Here's Why You Should Go Ahead and Pick Up That Crying Baby


She was our fifth baby. You would think we had this down by now. Instead, we had a child that screamed until she found her way back into someone’s arms. The moment she woke up from her newborn grogginess, she became aware of the people around her–and of being alone. She had a clear and decisive opinion.

Her need to be held became part of our family culture. The children made up her very own nursery rhyme. They would sing it to her when it was their turn to hold, walk, or rock the baby.

It went like this:

“Woogie-Poogie sugar and pie, put her down and watch her cry. Woogie-Poogie fifth of us–walk away and hear her fuss!”

Sometimes the tune was sung as a sweet soothing lullaby. Other times it sounded more like gangsta rap as we danced bouncing around the floor together.

Of course, the sage advice from everyone, outside of her ear-piercing range, was to let her “cry it out.” Accusations of spoiling her came in from all sides. Friends and family often explained, ad nauseam, that our catering to her was the very reason this baby was so demanding. “She’s learned how to manipulate you,” we were told.

In the back of my mind, I figured there could be some merit to what they were saying because a) she was not hurt or hungry and b) she would quiet down as soon as I picked her up. She even smiled with fresh tears still rolling down her cheeks when I talked to her. Their theory was a commonly held belief.

My heart, or mother’s intuition, had another theory. It spoke louder than my critics. It said, she simply needed me. She needed to be held. She needed her mom. Then, as she got a little older, her daddy and siblings became suitable substitutes.

So, we continued to pick her up on demand. She was seldom out of someone’s arms. She was never left alone to cry, nor was she left isolated in a crib to be entertained by electronics or inanimate objects. Chelsea made it clear she needed me.

I knew nothing more than what my heart was saying–and followed it even through the long, sleepless nights. For a short time, our lives were altered to fit in this new member of our family.

It wasn’t until several years later that I discovered more about our little girl, and I realized how right my intuition was. She was a high-needs baby (I’ll explain later), not a spoiled, manipulative infant. She would need the love and support of her entire family throughout her childhood to become the confident woman and capable mother she is today.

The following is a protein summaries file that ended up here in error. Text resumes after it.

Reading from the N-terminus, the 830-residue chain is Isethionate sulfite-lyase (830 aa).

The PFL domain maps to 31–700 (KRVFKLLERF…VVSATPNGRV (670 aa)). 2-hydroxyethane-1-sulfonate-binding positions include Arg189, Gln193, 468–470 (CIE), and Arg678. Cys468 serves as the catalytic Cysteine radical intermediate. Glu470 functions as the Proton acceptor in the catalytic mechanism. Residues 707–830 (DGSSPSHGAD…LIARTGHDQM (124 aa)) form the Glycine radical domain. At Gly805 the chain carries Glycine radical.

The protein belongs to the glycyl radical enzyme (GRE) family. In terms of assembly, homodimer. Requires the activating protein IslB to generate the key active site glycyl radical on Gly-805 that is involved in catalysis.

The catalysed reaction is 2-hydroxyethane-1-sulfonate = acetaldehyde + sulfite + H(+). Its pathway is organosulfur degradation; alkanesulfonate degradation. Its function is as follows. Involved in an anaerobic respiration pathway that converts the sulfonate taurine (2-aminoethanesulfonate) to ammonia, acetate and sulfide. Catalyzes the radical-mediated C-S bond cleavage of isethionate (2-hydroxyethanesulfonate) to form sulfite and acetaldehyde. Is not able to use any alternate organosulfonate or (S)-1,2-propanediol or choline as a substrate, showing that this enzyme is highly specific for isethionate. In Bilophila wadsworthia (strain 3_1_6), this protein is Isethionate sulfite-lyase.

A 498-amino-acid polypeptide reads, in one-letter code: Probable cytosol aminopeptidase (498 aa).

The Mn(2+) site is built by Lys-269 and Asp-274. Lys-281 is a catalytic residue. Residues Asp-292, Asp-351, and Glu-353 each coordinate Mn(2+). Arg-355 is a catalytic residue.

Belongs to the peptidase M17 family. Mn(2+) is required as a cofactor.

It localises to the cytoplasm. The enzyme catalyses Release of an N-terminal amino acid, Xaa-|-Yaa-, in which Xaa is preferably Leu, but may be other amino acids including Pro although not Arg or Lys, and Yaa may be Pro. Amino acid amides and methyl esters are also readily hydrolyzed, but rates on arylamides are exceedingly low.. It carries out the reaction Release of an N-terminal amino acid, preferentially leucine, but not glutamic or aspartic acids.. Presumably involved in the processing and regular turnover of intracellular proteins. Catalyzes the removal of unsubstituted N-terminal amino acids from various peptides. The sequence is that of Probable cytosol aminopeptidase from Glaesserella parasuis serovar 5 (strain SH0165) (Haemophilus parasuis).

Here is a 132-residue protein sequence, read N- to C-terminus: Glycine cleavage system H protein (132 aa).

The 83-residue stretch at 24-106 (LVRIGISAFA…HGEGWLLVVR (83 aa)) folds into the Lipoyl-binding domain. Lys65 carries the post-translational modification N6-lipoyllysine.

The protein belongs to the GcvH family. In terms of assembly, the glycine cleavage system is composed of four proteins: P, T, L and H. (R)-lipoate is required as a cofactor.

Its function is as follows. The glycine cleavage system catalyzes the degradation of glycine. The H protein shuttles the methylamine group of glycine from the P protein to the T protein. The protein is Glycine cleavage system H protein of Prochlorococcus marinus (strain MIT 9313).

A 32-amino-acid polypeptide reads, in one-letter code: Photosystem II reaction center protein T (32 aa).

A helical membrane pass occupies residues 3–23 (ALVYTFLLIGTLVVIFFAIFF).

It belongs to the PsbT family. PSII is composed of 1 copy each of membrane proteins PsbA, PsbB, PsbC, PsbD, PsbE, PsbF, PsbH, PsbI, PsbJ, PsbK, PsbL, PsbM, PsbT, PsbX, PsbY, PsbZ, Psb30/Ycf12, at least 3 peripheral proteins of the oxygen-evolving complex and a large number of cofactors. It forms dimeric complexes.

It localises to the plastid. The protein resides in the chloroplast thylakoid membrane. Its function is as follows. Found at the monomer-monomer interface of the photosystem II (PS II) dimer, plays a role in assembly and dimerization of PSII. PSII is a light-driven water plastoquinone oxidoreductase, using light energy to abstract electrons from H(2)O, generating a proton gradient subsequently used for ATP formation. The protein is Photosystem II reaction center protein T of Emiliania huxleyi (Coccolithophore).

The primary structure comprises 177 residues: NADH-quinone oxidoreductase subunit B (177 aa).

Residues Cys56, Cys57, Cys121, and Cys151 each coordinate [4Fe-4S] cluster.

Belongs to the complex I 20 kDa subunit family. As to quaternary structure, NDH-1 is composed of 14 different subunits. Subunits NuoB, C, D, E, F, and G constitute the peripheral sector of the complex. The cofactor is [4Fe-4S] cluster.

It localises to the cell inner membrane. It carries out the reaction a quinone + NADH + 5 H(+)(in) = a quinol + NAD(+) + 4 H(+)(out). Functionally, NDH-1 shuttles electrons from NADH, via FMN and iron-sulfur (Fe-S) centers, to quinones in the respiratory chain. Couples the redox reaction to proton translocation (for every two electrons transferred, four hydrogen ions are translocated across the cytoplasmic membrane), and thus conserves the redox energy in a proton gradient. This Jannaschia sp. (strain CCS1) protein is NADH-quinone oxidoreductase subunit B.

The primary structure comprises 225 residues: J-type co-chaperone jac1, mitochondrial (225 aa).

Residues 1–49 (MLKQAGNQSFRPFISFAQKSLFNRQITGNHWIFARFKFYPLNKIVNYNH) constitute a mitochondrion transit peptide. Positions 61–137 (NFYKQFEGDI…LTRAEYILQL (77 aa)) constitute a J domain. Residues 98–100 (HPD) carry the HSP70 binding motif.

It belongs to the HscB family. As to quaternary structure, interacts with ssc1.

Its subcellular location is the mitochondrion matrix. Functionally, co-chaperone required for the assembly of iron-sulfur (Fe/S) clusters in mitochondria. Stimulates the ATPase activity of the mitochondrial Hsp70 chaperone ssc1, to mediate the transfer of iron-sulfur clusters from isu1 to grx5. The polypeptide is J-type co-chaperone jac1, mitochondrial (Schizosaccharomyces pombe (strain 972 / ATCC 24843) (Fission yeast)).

In Ghosts From the Nursery, Robin Karr-Morse and Meredith S. Wiley, explains:

“When the baby is screaming, the nurturing mother provides soothing to lower the baby’s state of alarm. When the baby appears droopy or depressed, an attuned mother will attempt to raise her baby’s state to a more elevated mood. These maternal behaviors, besides providing a moderation of the baby’s mood, are also maintaining an even balance of neurochemicals in the baby’s brain, resulting in the contentment we observe and the baby’s experience of emotional modulation, which over time becomes the child’s internalized model for self-regulation of strong emotions…”

“If a baby is separated from the mother, he or she experiences the loss not only of the emotional but also of the physiological balance of basic systems that are maintained by the mother’s proximity.”

My baby did need me, physically, emotionally and developmentally. But she had a secret she couldn’t yet tell us.

Chelsea was, and is, deaf.

I later read a quote from Helen Keller that said, “Blindness separates you from things. Deafness separates you from people.” That truth was easy to see in the life of a deaf child. As an infant, she could only experience safety, love, and contentment in the arms of her parents and siblings.

The cries we heard that sounded like ear-piercing screams of terror — were just that. Chelsea was a high-needs baby. She then became a high needs toddler and child. To look at this beautiful young woman and mother of three rambunctious little boys today makes my heart swell. I’m thankful I listened to my own intuition and not the advice of so-called experts and critical friends who thought they knew everything.

Chelsea taught me a lot about mothering and following your intuition. Some children simply need us more than others at different stages of our lives. The only real guide to motherhood that you can trust is the one God wrote on your heart.

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